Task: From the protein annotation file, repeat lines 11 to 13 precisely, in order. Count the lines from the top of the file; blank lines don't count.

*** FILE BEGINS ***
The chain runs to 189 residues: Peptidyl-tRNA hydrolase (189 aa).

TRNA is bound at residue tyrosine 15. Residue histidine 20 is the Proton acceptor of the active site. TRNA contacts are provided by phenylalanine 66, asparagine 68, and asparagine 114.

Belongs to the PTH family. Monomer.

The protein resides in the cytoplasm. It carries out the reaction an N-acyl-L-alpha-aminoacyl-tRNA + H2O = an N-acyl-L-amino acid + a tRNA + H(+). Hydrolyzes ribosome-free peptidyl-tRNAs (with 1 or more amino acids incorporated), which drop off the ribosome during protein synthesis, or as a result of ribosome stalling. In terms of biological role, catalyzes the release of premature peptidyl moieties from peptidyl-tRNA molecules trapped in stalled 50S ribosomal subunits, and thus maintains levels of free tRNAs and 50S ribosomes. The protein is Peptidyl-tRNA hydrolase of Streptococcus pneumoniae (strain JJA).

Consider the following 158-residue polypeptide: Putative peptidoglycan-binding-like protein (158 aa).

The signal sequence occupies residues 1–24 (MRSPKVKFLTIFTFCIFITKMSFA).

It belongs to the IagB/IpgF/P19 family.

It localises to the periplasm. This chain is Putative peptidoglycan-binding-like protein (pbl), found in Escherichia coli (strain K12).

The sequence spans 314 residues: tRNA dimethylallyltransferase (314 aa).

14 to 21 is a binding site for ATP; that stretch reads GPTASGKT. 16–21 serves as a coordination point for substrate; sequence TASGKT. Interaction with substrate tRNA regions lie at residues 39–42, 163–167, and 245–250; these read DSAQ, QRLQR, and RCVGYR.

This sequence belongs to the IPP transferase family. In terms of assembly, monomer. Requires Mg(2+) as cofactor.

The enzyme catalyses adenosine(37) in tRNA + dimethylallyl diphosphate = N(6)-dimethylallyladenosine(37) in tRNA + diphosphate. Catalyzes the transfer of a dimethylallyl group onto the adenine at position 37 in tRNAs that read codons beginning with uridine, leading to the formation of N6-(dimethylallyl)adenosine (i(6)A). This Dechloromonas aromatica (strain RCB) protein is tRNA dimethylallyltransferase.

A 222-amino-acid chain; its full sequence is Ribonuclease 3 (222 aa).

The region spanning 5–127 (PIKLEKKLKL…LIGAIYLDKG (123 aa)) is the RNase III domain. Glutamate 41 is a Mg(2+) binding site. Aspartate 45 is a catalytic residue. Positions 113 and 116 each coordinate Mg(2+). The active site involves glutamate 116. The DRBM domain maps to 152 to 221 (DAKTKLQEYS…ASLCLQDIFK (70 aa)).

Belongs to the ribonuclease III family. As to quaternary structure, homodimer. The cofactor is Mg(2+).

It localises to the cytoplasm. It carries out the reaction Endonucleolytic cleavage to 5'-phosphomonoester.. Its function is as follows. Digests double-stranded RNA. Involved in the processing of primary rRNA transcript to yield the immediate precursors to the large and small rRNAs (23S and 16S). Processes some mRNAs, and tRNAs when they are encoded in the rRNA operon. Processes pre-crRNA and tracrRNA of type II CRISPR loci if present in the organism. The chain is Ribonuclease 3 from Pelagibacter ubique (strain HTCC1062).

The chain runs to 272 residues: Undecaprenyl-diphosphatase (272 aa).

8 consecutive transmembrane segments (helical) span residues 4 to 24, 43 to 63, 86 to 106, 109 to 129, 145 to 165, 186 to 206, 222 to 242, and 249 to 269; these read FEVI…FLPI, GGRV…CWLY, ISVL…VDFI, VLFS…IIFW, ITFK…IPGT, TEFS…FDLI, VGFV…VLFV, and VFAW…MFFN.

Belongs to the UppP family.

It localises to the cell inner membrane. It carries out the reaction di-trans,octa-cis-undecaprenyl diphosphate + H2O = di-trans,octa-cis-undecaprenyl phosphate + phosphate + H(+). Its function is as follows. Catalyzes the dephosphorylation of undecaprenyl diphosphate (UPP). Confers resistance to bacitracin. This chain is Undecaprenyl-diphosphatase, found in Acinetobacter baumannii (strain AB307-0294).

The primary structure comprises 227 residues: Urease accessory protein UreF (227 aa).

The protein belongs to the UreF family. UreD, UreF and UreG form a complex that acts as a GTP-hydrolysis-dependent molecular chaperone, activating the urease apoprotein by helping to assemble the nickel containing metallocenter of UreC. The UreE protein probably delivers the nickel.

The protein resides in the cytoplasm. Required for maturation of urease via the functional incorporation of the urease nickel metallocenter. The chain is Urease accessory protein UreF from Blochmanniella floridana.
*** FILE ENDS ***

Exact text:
This sequence belongs to the IPP transferase family. In terms of assembly, monomer. Requires Mg(2+) as cofactor.

The enzyme catalyses adenosine(37) in tRNA + dimethylallyl diphosphate = N(6)-dimethylallyladenosine(37) in tRNA + diphosphate. Catalyzes the transfer of a dimethylallyl group onto the adenine at position 37 in tRNAs that read codons beginning with uridine, leading to the formation of N6-(dimethylallyl)adenosine (i(6)A). This Dechloromonas aromatica (strain RCB) protein is tRNA dimethylallyltransferase.

A 222-amino-acid chain; its full sequence is Ribonuclease 3 (222 aa).